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Skin Tone's Decreasing Importance on Employment: Evidence from a Longitudinal Dataset, 1985-2000
by Randall K. Q. Akee, Mutlu Yuksel
(August 2010)
revised version published as 'The Decreasing Effect of Skin Tone on Women's Full-Time Employment' in: Industrial and Labor Relations Review, 2012, 65 (2), 398-426

Abstract:
We investigate the effect of skin tone on employment probabilities in a longitudinal data set. Using an objective measure of skin tone from a light-spectrometer and a self-reported measure of race we find that over time the effect of skin tone on employment has diminished. These results hold both across the white and African-American samples as well as within the African-American sample itself with regard to skin tone. Further investigation indicates that all of the gains can be attributed to African-American women; there are no changes in the employment probabilities for African-American men in the 15 year panel data. We find that the expansion of employment for women is concentrated in the services occupations.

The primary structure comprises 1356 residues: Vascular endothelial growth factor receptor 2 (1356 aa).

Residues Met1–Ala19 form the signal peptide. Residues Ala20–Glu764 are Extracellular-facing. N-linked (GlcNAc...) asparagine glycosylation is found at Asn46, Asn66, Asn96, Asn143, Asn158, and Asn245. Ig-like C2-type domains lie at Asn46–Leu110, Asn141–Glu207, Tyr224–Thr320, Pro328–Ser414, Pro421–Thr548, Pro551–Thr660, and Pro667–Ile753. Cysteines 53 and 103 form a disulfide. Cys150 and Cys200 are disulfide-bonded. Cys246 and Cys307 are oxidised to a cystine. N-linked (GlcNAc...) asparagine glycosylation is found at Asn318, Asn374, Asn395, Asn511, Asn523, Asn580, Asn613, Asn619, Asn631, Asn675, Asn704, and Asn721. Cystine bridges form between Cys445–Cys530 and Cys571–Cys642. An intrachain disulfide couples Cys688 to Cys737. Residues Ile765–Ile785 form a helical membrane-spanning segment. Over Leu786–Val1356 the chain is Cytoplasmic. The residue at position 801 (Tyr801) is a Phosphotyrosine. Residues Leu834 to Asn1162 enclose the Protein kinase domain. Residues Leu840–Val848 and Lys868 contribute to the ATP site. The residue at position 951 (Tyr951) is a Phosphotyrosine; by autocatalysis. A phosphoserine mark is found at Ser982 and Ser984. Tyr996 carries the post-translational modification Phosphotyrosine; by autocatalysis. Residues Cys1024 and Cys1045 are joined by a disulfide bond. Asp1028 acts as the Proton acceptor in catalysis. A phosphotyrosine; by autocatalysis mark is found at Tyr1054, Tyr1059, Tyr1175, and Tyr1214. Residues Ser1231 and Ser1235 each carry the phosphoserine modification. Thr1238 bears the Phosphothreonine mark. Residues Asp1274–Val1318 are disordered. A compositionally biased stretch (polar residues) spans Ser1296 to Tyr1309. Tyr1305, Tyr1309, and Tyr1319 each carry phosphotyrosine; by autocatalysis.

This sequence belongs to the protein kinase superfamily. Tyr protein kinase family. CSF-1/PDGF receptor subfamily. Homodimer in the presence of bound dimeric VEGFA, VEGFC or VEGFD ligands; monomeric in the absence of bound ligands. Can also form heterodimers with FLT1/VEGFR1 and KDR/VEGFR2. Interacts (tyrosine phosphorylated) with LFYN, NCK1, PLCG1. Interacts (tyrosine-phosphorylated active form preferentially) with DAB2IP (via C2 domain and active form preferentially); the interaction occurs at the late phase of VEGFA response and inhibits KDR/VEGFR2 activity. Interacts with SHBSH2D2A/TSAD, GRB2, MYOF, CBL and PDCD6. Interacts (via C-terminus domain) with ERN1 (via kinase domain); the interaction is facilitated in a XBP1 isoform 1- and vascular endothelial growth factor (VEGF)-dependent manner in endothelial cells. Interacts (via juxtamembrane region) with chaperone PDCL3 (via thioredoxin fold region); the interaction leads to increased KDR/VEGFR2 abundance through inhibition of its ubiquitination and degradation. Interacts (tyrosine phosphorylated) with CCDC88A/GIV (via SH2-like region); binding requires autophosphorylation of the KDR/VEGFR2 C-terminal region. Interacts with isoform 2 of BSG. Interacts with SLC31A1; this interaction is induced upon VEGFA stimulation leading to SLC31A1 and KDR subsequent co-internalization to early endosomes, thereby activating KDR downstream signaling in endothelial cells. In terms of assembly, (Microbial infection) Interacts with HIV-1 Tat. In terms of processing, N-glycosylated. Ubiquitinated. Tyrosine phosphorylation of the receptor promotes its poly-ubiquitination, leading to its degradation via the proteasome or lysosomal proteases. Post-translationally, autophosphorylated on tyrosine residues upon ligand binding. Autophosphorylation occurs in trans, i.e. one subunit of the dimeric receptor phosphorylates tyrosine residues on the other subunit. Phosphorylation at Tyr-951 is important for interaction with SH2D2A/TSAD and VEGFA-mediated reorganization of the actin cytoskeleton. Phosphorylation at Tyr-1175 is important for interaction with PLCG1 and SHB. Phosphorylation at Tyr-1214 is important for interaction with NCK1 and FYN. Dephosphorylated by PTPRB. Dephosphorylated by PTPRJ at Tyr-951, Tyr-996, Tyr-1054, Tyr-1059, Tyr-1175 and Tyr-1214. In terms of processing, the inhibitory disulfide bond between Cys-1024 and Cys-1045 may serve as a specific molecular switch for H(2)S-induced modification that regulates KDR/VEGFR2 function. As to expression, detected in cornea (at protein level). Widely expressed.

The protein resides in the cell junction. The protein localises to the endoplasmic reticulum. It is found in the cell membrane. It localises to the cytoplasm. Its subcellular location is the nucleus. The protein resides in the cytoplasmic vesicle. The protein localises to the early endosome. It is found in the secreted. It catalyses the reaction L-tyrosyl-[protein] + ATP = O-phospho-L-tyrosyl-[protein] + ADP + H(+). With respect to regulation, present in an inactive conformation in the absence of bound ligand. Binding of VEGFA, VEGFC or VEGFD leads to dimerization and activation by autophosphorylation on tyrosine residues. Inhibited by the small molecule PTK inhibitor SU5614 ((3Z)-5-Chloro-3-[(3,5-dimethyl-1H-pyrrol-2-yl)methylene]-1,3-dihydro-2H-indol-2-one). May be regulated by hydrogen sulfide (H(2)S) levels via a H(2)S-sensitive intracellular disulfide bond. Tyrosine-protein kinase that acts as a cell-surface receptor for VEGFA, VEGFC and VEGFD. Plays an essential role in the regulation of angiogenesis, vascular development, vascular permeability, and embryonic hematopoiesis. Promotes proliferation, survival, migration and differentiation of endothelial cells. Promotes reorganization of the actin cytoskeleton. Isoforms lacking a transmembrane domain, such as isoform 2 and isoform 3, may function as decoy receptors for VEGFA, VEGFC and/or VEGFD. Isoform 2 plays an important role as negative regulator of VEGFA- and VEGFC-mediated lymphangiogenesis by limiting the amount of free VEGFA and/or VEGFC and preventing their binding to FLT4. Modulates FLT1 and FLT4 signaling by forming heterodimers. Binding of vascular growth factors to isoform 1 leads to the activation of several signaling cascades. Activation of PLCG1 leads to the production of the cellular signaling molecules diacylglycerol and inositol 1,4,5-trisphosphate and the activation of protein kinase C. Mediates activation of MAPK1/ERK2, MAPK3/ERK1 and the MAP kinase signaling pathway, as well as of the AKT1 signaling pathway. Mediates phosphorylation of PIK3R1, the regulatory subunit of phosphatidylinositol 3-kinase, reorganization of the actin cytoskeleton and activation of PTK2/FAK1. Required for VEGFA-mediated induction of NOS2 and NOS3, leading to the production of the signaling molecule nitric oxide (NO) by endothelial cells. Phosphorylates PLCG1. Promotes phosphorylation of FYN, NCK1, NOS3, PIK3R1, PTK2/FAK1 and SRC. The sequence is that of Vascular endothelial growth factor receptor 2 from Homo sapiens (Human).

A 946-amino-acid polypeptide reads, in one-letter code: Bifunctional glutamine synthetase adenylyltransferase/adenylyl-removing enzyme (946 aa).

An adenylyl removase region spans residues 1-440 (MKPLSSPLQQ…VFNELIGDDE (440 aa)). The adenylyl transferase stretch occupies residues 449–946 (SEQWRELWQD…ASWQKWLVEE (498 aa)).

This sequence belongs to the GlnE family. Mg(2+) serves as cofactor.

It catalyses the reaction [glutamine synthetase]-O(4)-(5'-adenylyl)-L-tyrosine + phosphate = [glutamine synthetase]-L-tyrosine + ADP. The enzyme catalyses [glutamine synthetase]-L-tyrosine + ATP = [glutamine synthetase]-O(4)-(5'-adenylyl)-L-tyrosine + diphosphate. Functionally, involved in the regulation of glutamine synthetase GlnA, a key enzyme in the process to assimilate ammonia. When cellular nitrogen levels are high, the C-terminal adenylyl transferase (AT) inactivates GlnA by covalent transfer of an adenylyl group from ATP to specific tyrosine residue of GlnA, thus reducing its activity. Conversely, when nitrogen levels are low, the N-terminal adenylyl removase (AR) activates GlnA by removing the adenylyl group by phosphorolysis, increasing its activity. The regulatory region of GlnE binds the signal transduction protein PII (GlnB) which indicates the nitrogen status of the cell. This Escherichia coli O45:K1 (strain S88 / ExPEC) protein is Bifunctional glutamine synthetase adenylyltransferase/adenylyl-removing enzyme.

Text: See Discussion Paper No. 5120  




 

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